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RADx Grant Awarded to MSU & Its Partners for COVID-19 Research

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RADx Grant Awarded to MSU & Its Partners for COVID-19 Research

ITHS is pleased to announce that Montana State University (MSU), in collaboration with ITHS, has been selected to receive a RADx grant from the National Institutes of Health (NIH). The project is led out of the COBRE-funded Center for American Indian and Rural Health Equity at MSU. Alexandra Adams is the Director and Principal Investigator. The total grant award is $1.8 million with a University of Washington (UW) subaward of $425,872. 

What is RADx

Earlier this year, the NIH launched the Rapid Acceleration of Diagnostics (RADxSM) initiative to speed innovation in the development, commercialization, and implementation of technologies for COVID-19 testing. The RADx initiative is a national call for scientists and organizations to develop their innovative ideas for new COVID-19 testing approaches and strategies. Through the initiative, NIH is also seeking opportunities to move more advanced diagnostic technologies swiftly through the development pipeline toward commercialization and broad availability — with the goal of making millions of tests per week available to Americans, particularly those most vulnerable to and/or disproportionately impacted by COVID-19, and having even more tests available in time for the 2020–2021 flu season.

MSU Project Awarded

MSU’s project is called “Protecting Our Community: A Pragmatic Randomized Trial of Home-Based COVID Testing with American Indian and Latino Communities.” The COVID-19 pandemic has disproportionately infected people who identify as American Indian and Hispanic/Latino, and these groups also have increased risk of poor prognosis due to high rates of chronic disease such as diabetes, cardiovascular disease, and cancer. In the northwestern part of the U.S., Native American and Hispanic/Latino communities already face significant disparities in health care access, which has been further exacerbated by the COVID-19 pandemic.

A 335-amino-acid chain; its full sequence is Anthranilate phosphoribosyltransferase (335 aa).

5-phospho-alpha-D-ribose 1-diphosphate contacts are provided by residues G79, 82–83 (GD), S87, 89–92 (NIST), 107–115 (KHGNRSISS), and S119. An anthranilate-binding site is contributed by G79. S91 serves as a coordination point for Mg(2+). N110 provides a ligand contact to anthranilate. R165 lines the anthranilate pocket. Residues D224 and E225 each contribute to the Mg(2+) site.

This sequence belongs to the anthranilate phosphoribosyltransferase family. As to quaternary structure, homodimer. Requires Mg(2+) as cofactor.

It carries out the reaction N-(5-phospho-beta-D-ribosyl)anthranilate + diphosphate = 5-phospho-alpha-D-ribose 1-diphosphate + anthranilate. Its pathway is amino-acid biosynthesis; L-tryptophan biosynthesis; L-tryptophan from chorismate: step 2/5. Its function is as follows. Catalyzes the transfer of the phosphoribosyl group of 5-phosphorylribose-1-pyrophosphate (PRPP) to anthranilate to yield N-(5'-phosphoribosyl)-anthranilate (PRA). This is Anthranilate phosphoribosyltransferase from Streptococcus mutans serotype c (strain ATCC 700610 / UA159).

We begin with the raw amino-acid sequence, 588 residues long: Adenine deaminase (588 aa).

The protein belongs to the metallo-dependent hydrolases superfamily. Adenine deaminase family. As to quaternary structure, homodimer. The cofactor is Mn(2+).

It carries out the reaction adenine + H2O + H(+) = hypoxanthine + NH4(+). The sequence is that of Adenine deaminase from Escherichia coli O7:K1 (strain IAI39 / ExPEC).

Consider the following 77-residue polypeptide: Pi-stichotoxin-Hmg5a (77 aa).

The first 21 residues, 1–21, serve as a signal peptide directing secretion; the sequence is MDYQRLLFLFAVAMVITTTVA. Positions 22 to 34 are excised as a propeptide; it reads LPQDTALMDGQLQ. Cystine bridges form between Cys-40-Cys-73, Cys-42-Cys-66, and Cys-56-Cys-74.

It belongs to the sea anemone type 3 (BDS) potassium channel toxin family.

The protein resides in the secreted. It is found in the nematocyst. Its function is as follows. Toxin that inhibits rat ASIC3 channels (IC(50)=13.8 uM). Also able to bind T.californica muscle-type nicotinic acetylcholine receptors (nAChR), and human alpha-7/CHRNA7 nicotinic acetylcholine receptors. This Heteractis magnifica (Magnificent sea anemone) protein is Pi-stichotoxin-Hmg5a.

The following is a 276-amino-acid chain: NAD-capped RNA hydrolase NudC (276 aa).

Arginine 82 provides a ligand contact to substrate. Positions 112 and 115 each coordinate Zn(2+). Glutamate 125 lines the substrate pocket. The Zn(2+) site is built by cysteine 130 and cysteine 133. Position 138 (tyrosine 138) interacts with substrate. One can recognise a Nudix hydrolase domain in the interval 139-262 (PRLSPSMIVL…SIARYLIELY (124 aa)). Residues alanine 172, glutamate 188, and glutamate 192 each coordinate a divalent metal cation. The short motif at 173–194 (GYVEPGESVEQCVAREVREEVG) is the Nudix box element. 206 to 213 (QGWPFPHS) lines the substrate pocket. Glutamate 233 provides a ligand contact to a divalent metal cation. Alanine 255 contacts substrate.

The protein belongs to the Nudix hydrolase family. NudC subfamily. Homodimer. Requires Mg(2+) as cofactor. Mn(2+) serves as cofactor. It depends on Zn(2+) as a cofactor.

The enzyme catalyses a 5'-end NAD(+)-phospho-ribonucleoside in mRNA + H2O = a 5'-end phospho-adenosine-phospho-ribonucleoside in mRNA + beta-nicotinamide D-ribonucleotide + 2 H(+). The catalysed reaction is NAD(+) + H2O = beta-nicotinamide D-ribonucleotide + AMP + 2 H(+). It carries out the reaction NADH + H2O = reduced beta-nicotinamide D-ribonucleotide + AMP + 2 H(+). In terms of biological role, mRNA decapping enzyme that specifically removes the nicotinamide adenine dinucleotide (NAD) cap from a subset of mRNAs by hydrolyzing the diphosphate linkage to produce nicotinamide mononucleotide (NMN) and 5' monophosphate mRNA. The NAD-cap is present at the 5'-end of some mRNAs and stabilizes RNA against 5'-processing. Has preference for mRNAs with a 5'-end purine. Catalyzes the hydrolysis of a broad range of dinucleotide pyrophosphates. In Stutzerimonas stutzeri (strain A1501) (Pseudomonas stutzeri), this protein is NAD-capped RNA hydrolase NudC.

This project brings together existing partnerships to test the hypothesis that home-based testing will be feasible, impactful and will be better accepted using active delivery of the kits by trusted community members in these communities.  Together, community partners and the research team will determine the cultural, sociobehavioral and economic barriers to SARS-CoV-2 testing, evaluate implementation of home self-testing and create community-driven protocols and materials that can be used to increase testing among American Indian and Hispanic communities nationally.

ITHS Participation

ITHS Community Engagement has long partnered with MSU through programs that promote clinical research out in the WWAMI region. Here’s how our UW/ITHS team is involved in the RADx project:

  • Linda Ko, ITHS Faculty Co-Director of Community Engagement, and her team are running the Yakima clinical trial site and leading qualitative data analytics.
  • Matthew Thompson, ITHS Faculty Co-Director of Workforce Development, and Paul Drain are focused on determining which testing technology to use and making sure both clinical trial sites (Yakima and Flathead Reservation) have the tests they need to run the trial.
  • Allison Lambert (UW, Providence, Gonzaga) is the physician who will be returning results to patients and making sure they have access to clinical care and contact tracing through the local public health agencies.
  • Patrick Heagerty, ITHS Director of Biostatistics, Ethics and Research Design, is advising on research design and data analysis.
  • Laurie Hassell, ITHS Director of Community Engagement, will coordinate the study and liaise with the national RADx Consortium and Coordination and Data Collection Center. She will be working with Charlie Gregor, ITHS Manager of the Hub Liaison Team will manage the multisite clinical trial, and Carly Rowe, ITHS Project Manager will serve as the central project manager.


ITHS leadership is proud of this accomplishment and congratulates MSU, community partners and ITHS members who were involved in this arduous process, and who helped make this award possible. We wish them the best in this important work and in conducting this project successfully.